People ask me how I get my children to listen to stories without pictures and I've learned a few tips, but you should know that I'm often trying to talk over them. They're still young (at least that's what I tell myself) and so they often break into what I'm saying with questions or completely random remarks. Still, we press on. My kids get at least thirty minutes of read aloud time a day. It's a stretch to force story time, especially if I'm reading poetry so I needed something where they were using their hands. If you give the children something to do quietly while you are reading to them, you'll likely have more success. Another obvious time passer is to provide food. Children learn when their bodies are fed as well as their minds. I don't worry if they're kicking their little legs, chewing obnoxiously, or giggling to one another while I read. Boys especially are known to learn better when they're moving. 

Peep those crusts in Saylor's tasting picture above. Mama has to get in on the PB&J action, too!

Anyway, this activity last week held their attention for awhile. We discussed fancy tea parties and I managed to get most of them to try green tea for the first time. We sweetened with sugar cubes and honey and devoured poems like Over Hill, Over Dale (Shakespeare), Stars (Sara Teasdale), and Casey At The Bat (Thayer). We thought about how wild it would be to forget an entire grocery list and accidentally invite monkeys over for tea. We laughed and we were together.

And we forgot all about correct pencil grasps and sounding out letters. 

We saved those for another day.

It was high tea time and thirty minutes passed time to PLAY!

Mushroom Manipulatives

Thursday, August 16, 2018
Are there ever any original thoughts anymore? I hope so. I don't know. But before you start reading this and thinking that I came up with this idea in my already cluttered mind, let me tell you that this idea was completely inspired by the latest Wild + Free bundle. I love receiving their monthly subscriptions. The gorgeous photos, the thoughtfully chosen words, and the passion for learning at any age is evident in each issue and serves as a great inspiration to me to be more observant and focused with the kids I have in my home. Sometimes I enjoy recreating what someone else has also found to be a neat project. So much of what has brought us home to learn is a yearning to be outside more, to experience the grass under our feet, the stifling heat, the short reprieve of a breeze blowing across our necks. Nature is healing. I believe that. Yesterday, when I was losing the attention of my dear pupils after eventual blank stares at the thought of learning Spanish, I decided it was time to go outside and reset. I grabbed a basket and asked the kids to go on a mushroom hunt. They love a good hunt. Maybe you have a bunch of boys right in a row, too and you already know this, but at my house, everything is a competition. This activity was no different. Who could find the smallest? Who could find the biggest? Who could find one that wasn't broken at all? Who could find one that was a color other than brown? We had several winners amongst the categories.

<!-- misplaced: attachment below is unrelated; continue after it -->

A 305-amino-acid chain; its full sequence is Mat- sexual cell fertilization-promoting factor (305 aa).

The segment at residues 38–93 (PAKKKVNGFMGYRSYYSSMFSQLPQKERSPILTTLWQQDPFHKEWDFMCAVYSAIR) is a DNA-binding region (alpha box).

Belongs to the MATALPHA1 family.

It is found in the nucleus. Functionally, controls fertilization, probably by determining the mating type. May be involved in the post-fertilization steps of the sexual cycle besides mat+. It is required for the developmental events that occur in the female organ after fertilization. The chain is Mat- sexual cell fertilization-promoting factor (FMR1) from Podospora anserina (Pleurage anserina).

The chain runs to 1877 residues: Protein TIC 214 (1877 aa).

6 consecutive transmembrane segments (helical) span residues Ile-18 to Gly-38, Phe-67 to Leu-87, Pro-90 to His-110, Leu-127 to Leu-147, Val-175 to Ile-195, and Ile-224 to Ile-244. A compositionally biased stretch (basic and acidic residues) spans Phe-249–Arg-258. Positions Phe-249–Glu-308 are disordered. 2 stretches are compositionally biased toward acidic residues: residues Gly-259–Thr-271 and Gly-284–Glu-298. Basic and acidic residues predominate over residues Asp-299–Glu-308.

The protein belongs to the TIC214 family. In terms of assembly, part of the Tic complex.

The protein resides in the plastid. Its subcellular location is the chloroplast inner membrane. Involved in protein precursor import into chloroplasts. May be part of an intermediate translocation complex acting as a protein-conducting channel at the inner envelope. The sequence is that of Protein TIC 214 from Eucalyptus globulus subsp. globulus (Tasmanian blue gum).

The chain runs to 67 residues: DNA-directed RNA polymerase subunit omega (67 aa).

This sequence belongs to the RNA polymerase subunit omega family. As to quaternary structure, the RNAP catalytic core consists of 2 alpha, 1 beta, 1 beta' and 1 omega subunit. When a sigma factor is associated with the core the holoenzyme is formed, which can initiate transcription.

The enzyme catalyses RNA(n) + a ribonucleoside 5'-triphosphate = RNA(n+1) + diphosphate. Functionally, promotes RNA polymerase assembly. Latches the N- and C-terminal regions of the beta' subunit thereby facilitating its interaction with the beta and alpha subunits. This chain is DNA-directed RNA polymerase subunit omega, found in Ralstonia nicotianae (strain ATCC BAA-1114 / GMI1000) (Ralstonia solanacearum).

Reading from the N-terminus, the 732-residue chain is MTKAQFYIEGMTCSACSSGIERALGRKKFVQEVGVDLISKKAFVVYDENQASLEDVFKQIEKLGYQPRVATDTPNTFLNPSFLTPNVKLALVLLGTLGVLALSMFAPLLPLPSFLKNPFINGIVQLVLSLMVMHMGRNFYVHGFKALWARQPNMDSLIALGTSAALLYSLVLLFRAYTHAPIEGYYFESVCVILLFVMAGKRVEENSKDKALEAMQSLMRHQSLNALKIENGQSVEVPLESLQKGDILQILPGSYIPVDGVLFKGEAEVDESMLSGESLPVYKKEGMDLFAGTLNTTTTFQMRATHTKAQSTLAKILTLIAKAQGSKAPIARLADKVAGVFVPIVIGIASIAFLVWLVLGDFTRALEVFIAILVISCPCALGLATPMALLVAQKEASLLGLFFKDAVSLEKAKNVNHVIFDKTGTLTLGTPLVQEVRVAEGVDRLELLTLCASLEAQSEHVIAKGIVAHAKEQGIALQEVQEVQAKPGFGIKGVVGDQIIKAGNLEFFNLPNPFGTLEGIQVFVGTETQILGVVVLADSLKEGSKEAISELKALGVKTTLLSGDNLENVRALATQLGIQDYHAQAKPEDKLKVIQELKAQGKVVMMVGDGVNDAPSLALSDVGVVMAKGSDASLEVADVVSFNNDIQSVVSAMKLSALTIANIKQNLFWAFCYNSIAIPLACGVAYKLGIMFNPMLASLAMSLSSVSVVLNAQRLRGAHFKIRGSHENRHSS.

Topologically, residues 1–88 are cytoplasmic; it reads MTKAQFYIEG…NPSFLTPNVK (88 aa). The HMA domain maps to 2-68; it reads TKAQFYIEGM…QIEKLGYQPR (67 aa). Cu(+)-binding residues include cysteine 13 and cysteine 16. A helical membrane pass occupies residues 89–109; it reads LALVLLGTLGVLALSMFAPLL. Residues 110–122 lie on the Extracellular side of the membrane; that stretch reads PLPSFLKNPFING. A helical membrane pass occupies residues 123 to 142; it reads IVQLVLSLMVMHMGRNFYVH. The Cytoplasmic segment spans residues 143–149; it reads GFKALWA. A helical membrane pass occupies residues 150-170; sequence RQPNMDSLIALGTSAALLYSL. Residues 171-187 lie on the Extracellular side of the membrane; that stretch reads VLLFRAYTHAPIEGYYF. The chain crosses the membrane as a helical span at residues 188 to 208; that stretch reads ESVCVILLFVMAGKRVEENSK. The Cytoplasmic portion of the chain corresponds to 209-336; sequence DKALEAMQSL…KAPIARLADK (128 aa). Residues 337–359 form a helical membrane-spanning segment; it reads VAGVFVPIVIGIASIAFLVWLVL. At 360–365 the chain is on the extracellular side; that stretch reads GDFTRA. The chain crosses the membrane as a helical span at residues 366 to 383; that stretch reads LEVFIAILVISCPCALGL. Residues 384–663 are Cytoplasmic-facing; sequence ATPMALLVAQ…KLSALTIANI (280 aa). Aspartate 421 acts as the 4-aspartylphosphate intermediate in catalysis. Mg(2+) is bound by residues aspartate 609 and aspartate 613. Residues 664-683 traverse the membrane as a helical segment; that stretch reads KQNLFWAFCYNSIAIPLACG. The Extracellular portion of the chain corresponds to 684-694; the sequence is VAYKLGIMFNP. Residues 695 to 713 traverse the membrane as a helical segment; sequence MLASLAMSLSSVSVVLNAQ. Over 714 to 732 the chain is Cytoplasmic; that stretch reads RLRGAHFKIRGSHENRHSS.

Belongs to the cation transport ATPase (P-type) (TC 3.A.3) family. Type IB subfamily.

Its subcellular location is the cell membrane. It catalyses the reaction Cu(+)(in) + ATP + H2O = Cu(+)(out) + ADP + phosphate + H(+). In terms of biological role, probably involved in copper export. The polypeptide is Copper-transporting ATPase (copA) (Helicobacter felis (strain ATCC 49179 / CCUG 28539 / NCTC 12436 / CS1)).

We gathered several mushrooms to study. The kids got out their magnifying glasses and looked at the grooves and bends of each and marveled at their colors. I don't use that term lightly either. We were all enamored with the vibrant colors that sprinkled our yard, aware that most people just mow them over. They're whimsical really and this wasn't lost on the kids. After spending some time looking at them, we trimmed off the stems and found a piece of black construction paper to place them on. Then, we covered with a glass dish and waited until morning to see what might happen.

When we woke up the next day, the kids pulled up a bench so they could all unveil what might have happened while they slept. Carefully, we removed each mushroom from the paper and found that they left some fairly intricate prints behind. 
This prompted them to come up with other ways to study mushrooms. My oldest wondered if we might be able to create a dye with the colors from the mushrooms by soaking them in water over night. I suppose that's an experiment for another day, though. We'll have to add that to our growing list of what interests us and what we want to know. 

Top on that list for me right now is:
How many times can one child get out of bed at night before mama goes crazy? Just wondering.

Mid-Week Check In

Wednesday, August 15, 2018

It depends upon which time of day you ask me, of course, but this homeschooling gig is going well. I can say that in the evening after little bodies are winding down and getting ready to be tucked in tight. I can also say that in the mornings as I'm sitting alone drinking my coffee in peace and remembering all the mornings I physically pulled four children from their slumber before the sun even woke up to coax the older two into the building with my sanity only barely in tact. Mornings were hard. I really wanted to change that. We've fallen into a rhythm of doing "school" around 9am. If the kids wake up one by one and filter slowly in, we'll fill that time before nine with books or conversations or one on one language arts time.
It has been good. I find myself aching and tired by the end of the day, but in a good way, as if I've accomplished a big athletic feat and I've done it well. The chaos of the day falls away and I am able to somehow focus on the parts of the day that felt right- the slow mornings of togetherness, the time my deaf child surprised me with what he knew, the moment that excited my seven year old, or the joyful, creative play of all the others. Yes, tonight it feels like this is doable.